High-profile pay raises by firms can trigger job malaise at other companies.
When Starbucks and JPMorgan Chase last month separately revealed plans to raise worker pay, they were the most recent in a steady barrage of high-profile announcements of companies’ human resources strategies.
News releases and social media posts trumpeting generous parental leave policies, unlimited vacation time, flexible work arrangements and revamped performance-management systems have become as reliable as earnings statements, reflecting a scramble to retain and attract talent in a tightening labor market.
But while using HR as PR may burnish a company’s image — and help the cause for better working conditions generally when competitors jump on board — that public relations push could be causing job malaise among workers at employers without such a loud bullhorn.
“There’s a perception that the grass is greener on the other side of the fence,” said Brian Kropp, practice leader at business advisory firm CEB.
A recent report from CEB found that workers’ discretionary effort — defined as “the willingness to go above and beyond the call of duty, such as helping people with heavy workloads, volunteering for additional duties and looking for ways to perform the job more efficiently” — is at a four-year low. Meanwhile, globally, active job-seeking activity is up.
That’s despite findings that confidence in the business environment is at a three-year low, suggesting people think things are bad where they are but better elsewhere.
Kropp said people may hear other companies making a to-do over their excellent benefits and feel miffed that they are missing out. Problem is, he said, if they leave their job for what they think is a cooler company, they often encounter other challenges and are no happier.
“When you look at the companies that push harder on a lot of these benefits, they don’t have employees who are more highly engaged,” Kropp said.
Jason Guggisberg, regional vice president of Adecco Staffing USA, said he is seeing a grass-is-greener syndrome among employees, who often are attracted by a workplace’s culture.
“With many well-known companies promoting flexible work hours, their upscale, in-office lounges and putt-putt courses — or even perks like free massages — people take note and think it must be better over there and opt to leave their company for one with more of those alternative perks,” Guggisberg said. Millennials, his research found, are particularly susceptible, drawn by perceived growth opportunities.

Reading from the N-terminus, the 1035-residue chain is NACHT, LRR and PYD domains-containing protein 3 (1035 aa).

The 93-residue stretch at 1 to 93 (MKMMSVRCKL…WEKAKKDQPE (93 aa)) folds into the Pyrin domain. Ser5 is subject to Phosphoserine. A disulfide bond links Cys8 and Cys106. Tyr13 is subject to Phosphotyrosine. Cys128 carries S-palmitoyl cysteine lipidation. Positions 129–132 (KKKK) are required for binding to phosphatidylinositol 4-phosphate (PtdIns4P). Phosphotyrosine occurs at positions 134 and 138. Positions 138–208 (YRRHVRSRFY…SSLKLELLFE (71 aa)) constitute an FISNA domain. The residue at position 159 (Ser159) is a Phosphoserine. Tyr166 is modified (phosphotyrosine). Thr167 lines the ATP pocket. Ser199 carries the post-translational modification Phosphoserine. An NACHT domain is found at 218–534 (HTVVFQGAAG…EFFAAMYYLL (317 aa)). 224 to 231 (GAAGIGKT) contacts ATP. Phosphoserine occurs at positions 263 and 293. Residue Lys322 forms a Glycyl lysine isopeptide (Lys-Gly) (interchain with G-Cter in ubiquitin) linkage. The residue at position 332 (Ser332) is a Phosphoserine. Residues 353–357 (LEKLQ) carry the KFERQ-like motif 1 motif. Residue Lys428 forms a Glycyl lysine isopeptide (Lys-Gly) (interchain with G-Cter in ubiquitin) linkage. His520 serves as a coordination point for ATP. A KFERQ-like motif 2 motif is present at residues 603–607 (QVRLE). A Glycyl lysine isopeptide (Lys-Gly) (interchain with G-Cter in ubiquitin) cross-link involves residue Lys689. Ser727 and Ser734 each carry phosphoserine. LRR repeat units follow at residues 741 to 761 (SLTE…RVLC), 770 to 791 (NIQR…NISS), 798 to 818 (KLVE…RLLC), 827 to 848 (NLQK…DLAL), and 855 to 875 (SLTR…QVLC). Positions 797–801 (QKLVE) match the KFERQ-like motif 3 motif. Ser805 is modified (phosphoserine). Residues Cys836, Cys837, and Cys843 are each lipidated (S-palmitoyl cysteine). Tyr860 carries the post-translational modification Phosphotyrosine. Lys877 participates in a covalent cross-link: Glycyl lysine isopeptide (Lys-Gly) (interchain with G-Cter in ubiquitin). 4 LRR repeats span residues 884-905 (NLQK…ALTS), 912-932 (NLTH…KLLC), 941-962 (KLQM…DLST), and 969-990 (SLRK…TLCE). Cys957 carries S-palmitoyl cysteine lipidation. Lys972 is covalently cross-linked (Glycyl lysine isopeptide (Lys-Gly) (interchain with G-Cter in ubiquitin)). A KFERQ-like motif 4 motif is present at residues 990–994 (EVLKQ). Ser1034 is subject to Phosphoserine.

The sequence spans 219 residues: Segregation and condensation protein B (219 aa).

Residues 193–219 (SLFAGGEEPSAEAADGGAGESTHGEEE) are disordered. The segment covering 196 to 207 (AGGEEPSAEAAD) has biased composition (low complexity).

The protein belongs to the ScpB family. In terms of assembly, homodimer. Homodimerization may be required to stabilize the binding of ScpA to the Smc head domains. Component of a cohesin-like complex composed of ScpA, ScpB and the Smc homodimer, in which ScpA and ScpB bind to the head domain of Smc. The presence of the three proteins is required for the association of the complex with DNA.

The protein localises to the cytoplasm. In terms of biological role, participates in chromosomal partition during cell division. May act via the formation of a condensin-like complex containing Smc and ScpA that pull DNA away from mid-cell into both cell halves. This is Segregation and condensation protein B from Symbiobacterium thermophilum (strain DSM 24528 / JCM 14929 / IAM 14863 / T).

But many soon realize the new company wasn’t what they thought it would be.
“They come back to us wanting to go back to their previous role,” Guggisberg said. High performers are typically welcomed back by their former employers, he added.
Touting HR policies to draw and keep talent is not a new idea, said Nicholas Pearce, clinical professor of management and organizations at Northwestern University’s Kellogg School of Management.
Workplace culture for decades has been a company’s most precious competitive advantage, beating strategy because it isn’t so easily imitated.
But it also isn’t easily shaped, which is one reason why organizations struggle with employee engagement, which in turn is connected to retention and discretionary effort.
Low levels of discretionary effort are a serious problem in an era when companies need their employees to be critical thinkers, problem solvers and brand ambassadors, Pearce said.
“In the knowledge economy, employers need their people to bring their heads, their hands and their hearts to work,” he said. “There is no amount of money you can pay someone to make them care, to make them be creative, to bring their best ideas,” Pearce said.
The U.S. is better off than the global average in employee engagement, with 22 percent of U.S. workers reporting high discretionary effort compared to 17 percent globally. Although discretionary effort has been declining in the U.S., active job-seeking also is down. The U.S. also has seen a rise in employees saying they intend to stay at their jobs, whereas globally intent to stay has decreased.
Kropp, of CEB, attributes that to uncertainty about the U.S. economy, driven in part by the presidential election and risk aversion that lingers since the Great Recession.
Employers concerned about their workers defecting to greener pastures should more actively communicate the benefits they do offer, Kropp said. He said it is tragic that many employees don’t take advantage of 401(k) matches or education benefits.
Employees itching for the free office snack carts and massages on the other side of the fence should invest time talking to workers at the desired firm before taking the leap. And they should take a moment to learn what their current employer offers, as it might not be as bad as they think.
“There are a lot more companies that aren’t talking about it than those that are,” Kropp said.